Duke And Progress Shareholders Say Yes To Merger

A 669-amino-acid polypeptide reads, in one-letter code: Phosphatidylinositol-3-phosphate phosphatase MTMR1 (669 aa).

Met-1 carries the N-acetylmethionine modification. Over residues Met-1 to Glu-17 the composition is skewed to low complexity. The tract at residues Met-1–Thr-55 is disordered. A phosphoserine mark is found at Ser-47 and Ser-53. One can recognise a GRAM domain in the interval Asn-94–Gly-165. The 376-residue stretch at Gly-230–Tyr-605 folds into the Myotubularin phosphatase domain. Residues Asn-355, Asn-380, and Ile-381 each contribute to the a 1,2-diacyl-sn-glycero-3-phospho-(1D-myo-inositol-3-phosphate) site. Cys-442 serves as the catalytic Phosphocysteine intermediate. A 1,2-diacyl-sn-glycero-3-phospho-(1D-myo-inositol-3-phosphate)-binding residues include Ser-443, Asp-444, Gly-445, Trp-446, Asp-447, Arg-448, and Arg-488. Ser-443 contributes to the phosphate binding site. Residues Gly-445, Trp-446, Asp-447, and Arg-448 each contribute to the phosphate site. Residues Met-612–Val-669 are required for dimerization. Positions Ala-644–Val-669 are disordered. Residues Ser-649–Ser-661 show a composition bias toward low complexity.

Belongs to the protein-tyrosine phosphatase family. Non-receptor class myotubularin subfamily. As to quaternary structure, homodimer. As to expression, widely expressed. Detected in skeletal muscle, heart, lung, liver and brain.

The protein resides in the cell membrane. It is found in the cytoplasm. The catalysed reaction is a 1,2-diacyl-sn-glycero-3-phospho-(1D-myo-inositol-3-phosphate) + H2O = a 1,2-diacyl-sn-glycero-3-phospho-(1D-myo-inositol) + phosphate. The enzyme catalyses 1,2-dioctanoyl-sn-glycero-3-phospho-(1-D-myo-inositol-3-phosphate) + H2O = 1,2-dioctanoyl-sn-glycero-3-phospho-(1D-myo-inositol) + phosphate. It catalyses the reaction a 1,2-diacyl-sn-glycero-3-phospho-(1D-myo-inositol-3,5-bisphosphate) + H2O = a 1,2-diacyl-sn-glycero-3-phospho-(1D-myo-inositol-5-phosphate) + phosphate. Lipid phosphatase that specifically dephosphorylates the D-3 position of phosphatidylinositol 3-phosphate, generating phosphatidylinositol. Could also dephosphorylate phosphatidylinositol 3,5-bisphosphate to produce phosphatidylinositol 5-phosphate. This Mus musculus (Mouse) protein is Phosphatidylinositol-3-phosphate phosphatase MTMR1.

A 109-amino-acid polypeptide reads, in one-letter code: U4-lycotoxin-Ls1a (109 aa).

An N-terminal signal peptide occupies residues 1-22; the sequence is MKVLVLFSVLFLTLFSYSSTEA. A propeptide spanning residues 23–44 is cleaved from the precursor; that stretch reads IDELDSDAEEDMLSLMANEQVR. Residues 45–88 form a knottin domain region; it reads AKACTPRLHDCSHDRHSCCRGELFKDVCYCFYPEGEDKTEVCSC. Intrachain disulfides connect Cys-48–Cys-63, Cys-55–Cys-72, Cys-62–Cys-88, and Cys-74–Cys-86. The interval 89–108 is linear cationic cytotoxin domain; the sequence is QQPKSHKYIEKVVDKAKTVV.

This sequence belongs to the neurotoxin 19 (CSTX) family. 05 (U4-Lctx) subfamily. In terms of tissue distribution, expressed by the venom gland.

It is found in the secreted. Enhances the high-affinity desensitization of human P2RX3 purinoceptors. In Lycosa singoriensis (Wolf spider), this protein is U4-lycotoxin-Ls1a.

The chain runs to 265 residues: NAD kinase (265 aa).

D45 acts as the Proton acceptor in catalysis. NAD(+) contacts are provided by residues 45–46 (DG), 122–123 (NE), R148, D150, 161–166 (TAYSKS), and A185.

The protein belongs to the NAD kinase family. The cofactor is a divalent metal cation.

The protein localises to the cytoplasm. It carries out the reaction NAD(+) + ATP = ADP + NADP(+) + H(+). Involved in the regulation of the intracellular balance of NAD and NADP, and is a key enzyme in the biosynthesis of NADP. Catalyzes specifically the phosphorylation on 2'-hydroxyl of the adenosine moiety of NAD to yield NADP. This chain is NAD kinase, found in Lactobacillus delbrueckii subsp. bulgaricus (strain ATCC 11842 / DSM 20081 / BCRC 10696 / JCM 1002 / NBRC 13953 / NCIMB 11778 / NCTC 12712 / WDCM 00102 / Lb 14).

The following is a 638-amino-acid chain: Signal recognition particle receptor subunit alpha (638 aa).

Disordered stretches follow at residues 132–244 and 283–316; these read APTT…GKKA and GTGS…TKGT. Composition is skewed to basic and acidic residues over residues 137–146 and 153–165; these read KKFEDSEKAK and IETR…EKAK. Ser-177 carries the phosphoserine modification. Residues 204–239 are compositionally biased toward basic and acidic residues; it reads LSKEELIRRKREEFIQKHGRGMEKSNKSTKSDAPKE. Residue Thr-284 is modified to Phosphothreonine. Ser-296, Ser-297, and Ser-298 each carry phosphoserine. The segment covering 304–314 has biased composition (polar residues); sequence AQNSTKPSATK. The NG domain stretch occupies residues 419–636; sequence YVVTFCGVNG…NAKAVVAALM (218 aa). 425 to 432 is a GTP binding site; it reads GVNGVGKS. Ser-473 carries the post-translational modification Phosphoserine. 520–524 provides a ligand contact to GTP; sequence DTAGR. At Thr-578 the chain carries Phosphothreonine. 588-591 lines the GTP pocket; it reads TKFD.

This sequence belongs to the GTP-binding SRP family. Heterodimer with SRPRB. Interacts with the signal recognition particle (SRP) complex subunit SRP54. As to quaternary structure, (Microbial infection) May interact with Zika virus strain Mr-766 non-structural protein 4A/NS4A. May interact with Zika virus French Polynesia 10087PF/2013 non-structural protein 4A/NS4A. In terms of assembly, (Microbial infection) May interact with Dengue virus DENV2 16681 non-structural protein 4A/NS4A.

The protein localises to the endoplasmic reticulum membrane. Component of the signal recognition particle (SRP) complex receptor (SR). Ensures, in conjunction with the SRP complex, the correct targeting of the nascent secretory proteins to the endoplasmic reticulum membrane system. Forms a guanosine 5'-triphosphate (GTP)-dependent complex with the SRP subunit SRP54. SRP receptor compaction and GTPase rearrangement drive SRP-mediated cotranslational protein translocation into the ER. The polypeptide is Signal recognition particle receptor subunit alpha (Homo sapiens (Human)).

The merger of Duke Energy and Progress Energy has gotten the go ahead of shareholders to become the country's largest utility company. Now, the deal awaits the approval of state and federal regulators. Industry analysts have looked favorably on the deal. So it wasn't surprising that shareholders said yes to the merger. For more on the planned merger, WFAE's Mark Rumsey spoke with Dennis Sperduto, vice president of Regulatory Research Associates, which is an affiliate of SNL Financial. Listen In Raleigh, the Progress meeting was over in 15 minutes with few questions. The Duke shareholder meeting in Charlotte was also a low-key affair. Over 90 percent of shareholder votes within both companies backed the deal. Duke CEO Jim Rogers repeated the deal is good for both shareholders and customers. "The larger size resulting from the merger will bring added financial strength, allowing us to more economically modernize our generation fleet and simultaneously comply with new far more stringent federal environmental regulations," Rogers told shareholders. The two companies estimate customers in the Carolinas will save about $700 million over five years due to lower fuel costs and combining plant operations. Rogers says there will be job reductions, but he hopes to avoid layoffs through attrition and voluntary retirement packages. "I've managed to go through all these mergers when I was in a leadership position without laying anybody off. I'd like to see that achieved with this merger. I think we can," says Rogers. Progress CEO Bill Johnson who will become head of the combined companies says there's at least a chance of that. State and federal regulators still need to approve the merger. Dennis Sperduto follows the industry for Regulatory Research Associates. "I would not at all be surprised if they add conditions to it. But given the logic behind the lower cost structure, there's a good chance they'll approve the deal," says Sperduto. He says regulators could force Duke and Progress to reduce rates, but probably not by much. North Carolina regulators are holding a hearing on the merger September 20th in Raleigh. Federal regulators are expected to issue rulings this fall. Even if the merger is approved, Duke and Progress plan to separately seek rate increases for their current customers. Duke has already requested a 15 percent base rate increase in North and South Carolina. And Progress plans to make a request for a rate hike next year.